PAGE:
As I reached page 35 of the latest NEAF application for the next HREC meeting, I wondered, with some dismay, whether the system we are using is a form of regulation that has been rejected some decades ago in most other contexts. (I was dismayed because I had chaired the NHMRC working party that developed the NEAF!)
On 6 July 1988, the Piper Alpha North Sea oilrig was destroyed by a fire that killed 167 workers. This was in spite of a regulatory safety regime designed to prevent such disasters. The report of the inquiry into the disaster recommended significant changes in that regulatory scheme. Central was the proposal to no longer regulate by the imposition of prescriptive requirements but instead to require operators to submit a “safety case” to the regulating authority that showed how the operator would meet the safety requirements by reducing risks to as low as reasonably practical (ALARP) levels. No longer was compliance to be measured by pedantic and pernickety checklists related to prescriptive requirements because these had proved both inefficient and ineffective. Instead, compliance was measured by reliance on the operator’s innovation in meeting standards and commitment to safety.
Is this what we need to do in research ethics review? Are we at present, by relying on instruments like the NEAF (and others), burdening every applicant indiscriminately with prescriptive requirements of how to tell the reviewers what the researchers are planning to do? Granted, the requirements are all derived from the National Statement but is a focus on meeting those the only or the most important criterion for a good application?
We have little evidence that ethics review changes outcomes, although now there are only a few reported examples of unethical or scandalous research conduct, but perhaps this was always the case. The impact of these far outweighs their low frequency, but the fact that few do occur could be argued to be some evidence of ineffectiveness (it did not prevent these) or effectiveness (it only allowed these few) of ethical review. But there are other important effects. In recent years, there has been much discussion about the adversarial atmosphere in which human research ethics review is often conducted. Is this evidence of inefficiency and, if so, is inefficiency linked to ineffectiveness? In other contexts, such as oil exploration, extensive time given to filling out pedantic checklists, ever expanding work hours for teams of costly inspectors bred superficial compliance, corner cutting and workarounds. Can such resistance to, or rejection of the process because of its cost and burden lead to its ineffectiveness and, arguably, to disasters like Piper Alpha? Similarly, perhaps, with research ethics review: the time burdens of the application and review process that are seen to be unnecessary breed irritation, frustration, disdain and resistance which, in turn, mean ineffectiveness.
In oilrig safety, the renewed recognition was that measures of effectiveness need to include effects on operators’ attitudes. Greater safety could be demonstrated not only by a reduction of accidents but also by a change in the attitudes of operators. Their motivation for a safe operation was not from external compulsion – this is what I’ve been told to do – but from an internal conviction – this is the best way to conduct this operation.
So what could we do in human research ethics review? The model of responsive and smart regulation shows that the keys are:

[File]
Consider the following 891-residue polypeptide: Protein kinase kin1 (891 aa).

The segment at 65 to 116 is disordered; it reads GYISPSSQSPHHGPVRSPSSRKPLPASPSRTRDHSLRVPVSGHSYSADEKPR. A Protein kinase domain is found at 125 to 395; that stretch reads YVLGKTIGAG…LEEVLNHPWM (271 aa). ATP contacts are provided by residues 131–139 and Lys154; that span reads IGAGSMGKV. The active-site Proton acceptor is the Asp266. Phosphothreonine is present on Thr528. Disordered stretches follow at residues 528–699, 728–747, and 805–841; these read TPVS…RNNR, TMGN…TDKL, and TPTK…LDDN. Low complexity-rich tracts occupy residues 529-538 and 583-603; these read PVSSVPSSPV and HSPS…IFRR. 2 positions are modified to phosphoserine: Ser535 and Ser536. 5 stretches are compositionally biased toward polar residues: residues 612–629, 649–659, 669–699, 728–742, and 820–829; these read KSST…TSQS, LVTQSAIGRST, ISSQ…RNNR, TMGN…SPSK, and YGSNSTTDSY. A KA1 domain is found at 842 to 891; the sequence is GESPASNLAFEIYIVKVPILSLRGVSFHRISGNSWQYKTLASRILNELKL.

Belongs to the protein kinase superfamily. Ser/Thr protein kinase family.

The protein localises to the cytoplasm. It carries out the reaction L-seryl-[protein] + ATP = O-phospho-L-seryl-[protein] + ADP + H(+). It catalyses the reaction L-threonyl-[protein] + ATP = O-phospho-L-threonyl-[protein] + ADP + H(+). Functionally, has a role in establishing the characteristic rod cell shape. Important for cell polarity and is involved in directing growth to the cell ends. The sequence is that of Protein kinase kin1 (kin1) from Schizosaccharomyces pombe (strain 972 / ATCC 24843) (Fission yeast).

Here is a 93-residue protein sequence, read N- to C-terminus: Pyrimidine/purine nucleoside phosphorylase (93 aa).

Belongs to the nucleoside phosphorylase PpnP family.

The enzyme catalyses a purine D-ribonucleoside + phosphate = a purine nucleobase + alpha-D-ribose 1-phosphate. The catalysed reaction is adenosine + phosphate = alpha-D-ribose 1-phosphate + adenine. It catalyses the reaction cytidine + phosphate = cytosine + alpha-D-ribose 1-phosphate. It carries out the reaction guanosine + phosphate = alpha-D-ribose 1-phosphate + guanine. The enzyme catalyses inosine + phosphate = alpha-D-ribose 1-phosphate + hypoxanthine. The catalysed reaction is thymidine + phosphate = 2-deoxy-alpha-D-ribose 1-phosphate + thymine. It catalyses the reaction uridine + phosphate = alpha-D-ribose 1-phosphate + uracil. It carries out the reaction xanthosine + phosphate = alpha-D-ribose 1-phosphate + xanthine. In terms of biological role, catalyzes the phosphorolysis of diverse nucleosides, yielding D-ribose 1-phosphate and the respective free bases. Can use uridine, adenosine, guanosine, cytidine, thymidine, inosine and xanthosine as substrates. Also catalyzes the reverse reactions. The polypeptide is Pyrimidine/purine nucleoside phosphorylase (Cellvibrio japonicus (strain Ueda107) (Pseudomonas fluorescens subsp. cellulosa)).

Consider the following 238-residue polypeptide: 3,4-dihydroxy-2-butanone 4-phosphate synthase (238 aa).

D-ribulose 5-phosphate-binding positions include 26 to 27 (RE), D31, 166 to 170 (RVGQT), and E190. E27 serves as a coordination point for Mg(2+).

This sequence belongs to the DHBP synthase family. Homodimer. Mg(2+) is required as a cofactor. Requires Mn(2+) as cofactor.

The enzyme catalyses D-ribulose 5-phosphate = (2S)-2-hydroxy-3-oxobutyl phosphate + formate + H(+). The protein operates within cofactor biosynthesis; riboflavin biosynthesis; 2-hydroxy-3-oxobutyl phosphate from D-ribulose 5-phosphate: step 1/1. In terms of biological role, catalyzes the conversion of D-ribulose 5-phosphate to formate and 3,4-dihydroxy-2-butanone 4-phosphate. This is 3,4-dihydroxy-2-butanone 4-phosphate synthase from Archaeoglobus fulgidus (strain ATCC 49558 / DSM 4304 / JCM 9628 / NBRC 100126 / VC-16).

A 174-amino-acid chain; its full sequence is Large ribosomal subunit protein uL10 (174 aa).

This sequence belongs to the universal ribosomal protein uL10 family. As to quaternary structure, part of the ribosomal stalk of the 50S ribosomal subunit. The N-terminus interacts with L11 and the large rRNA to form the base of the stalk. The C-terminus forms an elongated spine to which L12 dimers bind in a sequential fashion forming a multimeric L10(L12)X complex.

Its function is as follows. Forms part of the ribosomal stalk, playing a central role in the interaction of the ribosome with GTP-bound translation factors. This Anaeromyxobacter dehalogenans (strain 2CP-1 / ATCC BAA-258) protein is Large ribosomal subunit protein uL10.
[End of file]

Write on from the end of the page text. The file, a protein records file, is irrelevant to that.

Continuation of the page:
* Giving more scope for regulatees to tell their story: to describe how they will meet and how they have met the relevant standards
* Relying more heavily on the motivation engendered in regulatees by forces other than regulation: public opinion, the market, industry, international standards and a sense of public responsibility
* Changing the function of the regulator to one of steering not rowing.
In human research ethics review, the application process could be changed to give far more scope for researchers to describe how they will meet a set of criteria derived from the National statement.
More radically, could we take the finality out of the initial review by instigating a system in which:
* The outcome of the first review is advice by reviewers, agreed to by researchers, on how to conduct the project,
* Progress reports that show that the advice is being followed • Agreements to adapt the advice when needed to respond to unforeseen or foreseen events,
* A completion report that demonstrates conformity with the agreed advice and that generates, in turn, approval from the reviewer, for publication and related purposes.
Currently, reviews of national human research guidelines are afoot in the USA and Australia. Now may be an opportune time to re-imagine a system of human research ethics review.
Professor, Academic Leader Health
Law and Ethics, Graduate School of Medicine, University of Wollongong,
Director, Houston Thomson Pt Ltd.
Colin’s AHEC profile
Healy, J., Braithwaite, J. Designing safer health care through responsive regulation MJA; May 15, 2006; 184-187: Baldwin, R and Black, J. Really Responsive Regulation MLR (2008) 71(1) 59-94
Gunningham, N. Environment Law, Regulation and Governance: Shifting Architectures, Journal of Environmental Law 21:2 (2009), 179 -212; Gunningham, N, Grabovsky, P and Sinclair, D. 1998. Smart Regulation: Designing Environmental Policy. Oxford: Oxford Univ. Press.
Sinclair, D. 1998. Smart Regulation: Designing Environmental Policy. Oxford: Oxford Univ. Press.
This blog may be cited as
Thomson, C (2015, 23 September) Is human research ethics review a form of out of date, inefficient and ineffective regulation?. AHRECS Blog. Retrieved from https://ahrecs.com/human-research-ethics/is-human-research-ethics-review-a-form-of-out-of-date-inefficient-and-ineffective-regulation